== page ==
Mars rover lands on Target parking lot in Colorado
June 2, 2016
Stranded in a Target parking lot, a Mars Rover Design Team waited patiently for backup. En route to the Mars Desert Research station in Hanksville, Utah, their shuttle bus lost its brakes, and the team was towed down to Silverthorne from the tunnel.
Headquartered in Rolla, Missouri, the team of Missouri University of Science and Technology (S&T) students wouldn't get a backup bus until Tuesday night. So they got to work, putting the final touches on their rover and giving it a test drive around the lot.
"We're building the next generation of rovers," said Alyssa McCarthy, an S&T business major.
A team of 60 students put together the complex piece of machinery, which is designed to be able to effectively cross Martian deserts, drill and gather samples, flip switches at a command and hand tools to scientists.
For example, the rover's bowl-shaped tires are constructed from a carbon fiber Kevlar weave, with flexible strips that allow it to "paddle" through the fine sand. Hanksville is the selected location for the University Rover Challenge, as well as the Mars Desert Research Station, with a terrain that is one of the most analogous to the red planet.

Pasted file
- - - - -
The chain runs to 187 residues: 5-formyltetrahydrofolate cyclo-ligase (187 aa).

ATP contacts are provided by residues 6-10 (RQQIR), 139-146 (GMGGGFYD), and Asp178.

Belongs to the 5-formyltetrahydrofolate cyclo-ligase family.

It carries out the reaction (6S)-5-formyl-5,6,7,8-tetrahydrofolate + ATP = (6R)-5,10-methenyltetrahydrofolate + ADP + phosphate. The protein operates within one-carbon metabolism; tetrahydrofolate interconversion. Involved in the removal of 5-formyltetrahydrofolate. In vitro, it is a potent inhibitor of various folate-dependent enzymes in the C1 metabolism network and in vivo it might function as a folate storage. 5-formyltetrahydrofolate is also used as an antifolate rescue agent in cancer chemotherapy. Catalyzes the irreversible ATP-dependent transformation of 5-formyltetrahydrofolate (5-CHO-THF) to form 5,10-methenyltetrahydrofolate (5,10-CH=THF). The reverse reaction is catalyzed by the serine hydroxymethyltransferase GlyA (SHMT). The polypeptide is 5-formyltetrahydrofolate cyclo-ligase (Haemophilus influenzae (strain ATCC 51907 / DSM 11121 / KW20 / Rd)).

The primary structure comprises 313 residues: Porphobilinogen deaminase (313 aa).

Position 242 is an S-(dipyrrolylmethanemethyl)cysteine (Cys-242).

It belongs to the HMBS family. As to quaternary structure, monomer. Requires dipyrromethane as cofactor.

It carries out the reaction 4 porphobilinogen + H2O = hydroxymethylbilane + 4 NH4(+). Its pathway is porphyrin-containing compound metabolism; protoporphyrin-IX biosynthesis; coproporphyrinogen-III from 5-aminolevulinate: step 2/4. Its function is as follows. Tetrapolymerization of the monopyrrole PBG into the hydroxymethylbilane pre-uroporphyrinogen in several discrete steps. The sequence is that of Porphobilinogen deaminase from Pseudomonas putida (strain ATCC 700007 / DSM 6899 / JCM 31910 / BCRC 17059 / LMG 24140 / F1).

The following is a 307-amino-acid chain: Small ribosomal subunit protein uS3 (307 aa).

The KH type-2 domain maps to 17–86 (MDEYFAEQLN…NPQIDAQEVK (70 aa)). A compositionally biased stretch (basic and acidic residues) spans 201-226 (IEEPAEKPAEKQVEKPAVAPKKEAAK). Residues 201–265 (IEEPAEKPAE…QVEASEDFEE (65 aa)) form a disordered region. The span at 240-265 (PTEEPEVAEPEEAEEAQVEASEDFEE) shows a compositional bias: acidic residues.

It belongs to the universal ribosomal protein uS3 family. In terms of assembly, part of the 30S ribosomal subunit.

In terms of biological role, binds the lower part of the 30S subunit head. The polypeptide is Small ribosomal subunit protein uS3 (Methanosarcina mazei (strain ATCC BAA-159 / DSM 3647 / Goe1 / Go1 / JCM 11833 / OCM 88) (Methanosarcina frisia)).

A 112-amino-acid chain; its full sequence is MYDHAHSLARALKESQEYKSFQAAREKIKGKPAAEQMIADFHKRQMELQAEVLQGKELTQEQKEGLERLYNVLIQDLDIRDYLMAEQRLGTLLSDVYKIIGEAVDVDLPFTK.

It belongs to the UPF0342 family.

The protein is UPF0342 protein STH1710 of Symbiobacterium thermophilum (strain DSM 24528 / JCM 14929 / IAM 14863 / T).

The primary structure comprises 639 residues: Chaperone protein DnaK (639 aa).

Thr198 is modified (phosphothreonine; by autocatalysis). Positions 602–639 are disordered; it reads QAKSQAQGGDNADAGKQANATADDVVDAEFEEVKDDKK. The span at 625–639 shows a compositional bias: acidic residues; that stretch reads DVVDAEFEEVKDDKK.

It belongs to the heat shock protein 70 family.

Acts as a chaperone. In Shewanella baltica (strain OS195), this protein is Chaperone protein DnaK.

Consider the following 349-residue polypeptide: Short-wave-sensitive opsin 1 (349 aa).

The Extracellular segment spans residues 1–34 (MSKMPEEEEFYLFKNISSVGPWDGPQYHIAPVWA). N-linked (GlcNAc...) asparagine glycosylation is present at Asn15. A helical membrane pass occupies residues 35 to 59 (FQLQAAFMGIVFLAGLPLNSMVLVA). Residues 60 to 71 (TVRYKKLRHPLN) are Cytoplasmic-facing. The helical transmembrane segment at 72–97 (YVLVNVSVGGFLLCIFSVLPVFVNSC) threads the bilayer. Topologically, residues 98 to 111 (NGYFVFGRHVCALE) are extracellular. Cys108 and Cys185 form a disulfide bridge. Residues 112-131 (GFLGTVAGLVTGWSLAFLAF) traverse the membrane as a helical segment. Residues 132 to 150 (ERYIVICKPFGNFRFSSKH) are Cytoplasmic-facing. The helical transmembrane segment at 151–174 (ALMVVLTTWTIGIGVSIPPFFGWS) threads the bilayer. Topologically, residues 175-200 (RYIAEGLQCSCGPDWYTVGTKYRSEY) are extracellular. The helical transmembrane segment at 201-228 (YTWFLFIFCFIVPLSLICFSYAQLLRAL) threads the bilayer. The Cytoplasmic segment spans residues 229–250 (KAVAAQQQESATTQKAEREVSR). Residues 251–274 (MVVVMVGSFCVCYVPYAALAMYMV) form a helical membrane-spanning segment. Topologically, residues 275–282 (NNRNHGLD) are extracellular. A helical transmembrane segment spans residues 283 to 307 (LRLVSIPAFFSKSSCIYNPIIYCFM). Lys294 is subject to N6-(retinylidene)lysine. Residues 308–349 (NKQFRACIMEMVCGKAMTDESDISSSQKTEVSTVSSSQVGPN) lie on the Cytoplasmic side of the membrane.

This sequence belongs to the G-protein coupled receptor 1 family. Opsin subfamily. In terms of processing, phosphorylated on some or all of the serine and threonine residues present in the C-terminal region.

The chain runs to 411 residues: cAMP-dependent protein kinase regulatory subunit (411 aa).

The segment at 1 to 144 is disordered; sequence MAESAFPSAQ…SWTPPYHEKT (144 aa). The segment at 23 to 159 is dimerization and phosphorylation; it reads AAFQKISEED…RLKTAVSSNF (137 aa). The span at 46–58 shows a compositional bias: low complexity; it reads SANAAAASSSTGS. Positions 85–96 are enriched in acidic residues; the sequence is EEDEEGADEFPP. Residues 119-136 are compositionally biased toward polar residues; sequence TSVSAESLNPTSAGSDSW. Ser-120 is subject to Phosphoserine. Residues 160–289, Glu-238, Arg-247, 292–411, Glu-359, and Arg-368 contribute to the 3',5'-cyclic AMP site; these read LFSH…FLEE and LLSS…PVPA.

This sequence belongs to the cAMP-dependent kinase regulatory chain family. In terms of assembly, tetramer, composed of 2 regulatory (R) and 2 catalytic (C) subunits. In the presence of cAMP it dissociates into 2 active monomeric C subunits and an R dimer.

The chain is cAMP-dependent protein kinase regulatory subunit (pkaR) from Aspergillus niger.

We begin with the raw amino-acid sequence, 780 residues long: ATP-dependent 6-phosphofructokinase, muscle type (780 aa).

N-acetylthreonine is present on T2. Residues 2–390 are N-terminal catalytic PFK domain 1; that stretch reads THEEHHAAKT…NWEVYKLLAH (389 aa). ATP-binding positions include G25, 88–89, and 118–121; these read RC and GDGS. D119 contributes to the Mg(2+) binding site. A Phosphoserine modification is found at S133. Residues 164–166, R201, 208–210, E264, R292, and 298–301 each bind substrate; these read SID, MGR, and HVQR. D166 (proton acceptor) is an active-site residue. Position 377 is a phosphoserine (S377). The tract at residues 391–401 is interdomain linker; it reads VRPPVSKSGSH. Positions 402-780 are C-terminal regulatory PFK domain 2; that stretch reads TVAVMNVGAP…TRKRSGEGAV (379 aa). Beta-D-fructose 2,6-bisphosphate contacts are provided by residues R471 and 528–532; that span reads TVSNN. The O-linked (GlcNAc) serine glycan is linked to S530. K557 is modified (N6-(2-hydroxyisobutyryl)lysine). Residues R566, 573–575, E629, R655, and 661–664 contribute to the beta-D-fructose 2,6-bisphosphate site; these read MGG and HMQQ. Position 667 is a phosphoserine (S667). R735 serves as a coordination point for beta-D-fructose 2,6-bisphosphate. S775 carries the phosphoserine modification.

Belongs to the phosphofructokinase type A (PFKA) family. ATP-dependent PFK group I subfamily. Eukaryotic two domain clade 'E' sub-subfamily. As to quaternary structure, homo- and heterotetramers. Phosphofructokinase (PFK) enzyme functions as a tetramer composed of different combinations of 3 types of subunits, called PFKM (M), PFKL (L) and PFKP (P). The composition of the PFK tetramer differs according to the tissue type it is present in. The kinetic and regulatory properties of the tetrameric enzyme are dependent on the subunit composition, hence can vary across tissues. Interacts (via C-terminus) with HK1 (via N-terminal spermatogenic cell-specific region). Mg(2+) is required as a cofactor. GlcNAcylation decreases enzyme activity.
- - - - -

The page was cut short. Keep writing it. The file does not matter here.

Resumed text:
The team of undergraduate students had one year to design, build and test the rover named Zenith. As an extracurricular group, they also worked to find funding for the project, including university and alumni grants as well as corporate sponsors.
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"The interesting thing about this team is it's very inter-disciplinary," said Joshua Reed, a computer science and engineering major. He assisted with the telemetry and controls team, helping program commands allowing users to control the rover with a computer.
While Zenith made its first test drive back in February, the team took it for a spin around the park Tuesday afternoon to see if modifications to the device made it more effective. The students spent most of the day in the parking lot, adding cameras, tightening connections and working to make the rover more reliable.
During busy weeks, such as just before the rover's first test drive, team members spent up to 20 or 30 hours per week on the project.
"It really never is (done)," said Jonathan Boyson, who is pursuing degrees in both aerospace and mechanical engineering.
With the University Rover Challenge set for Thursday, June 2, the team should roll into town just in time for the competition. This also won't be S&T's first rodeo; the team was created in 2012 and has taken home a first-place award for the U.S. and second-place worldwide.
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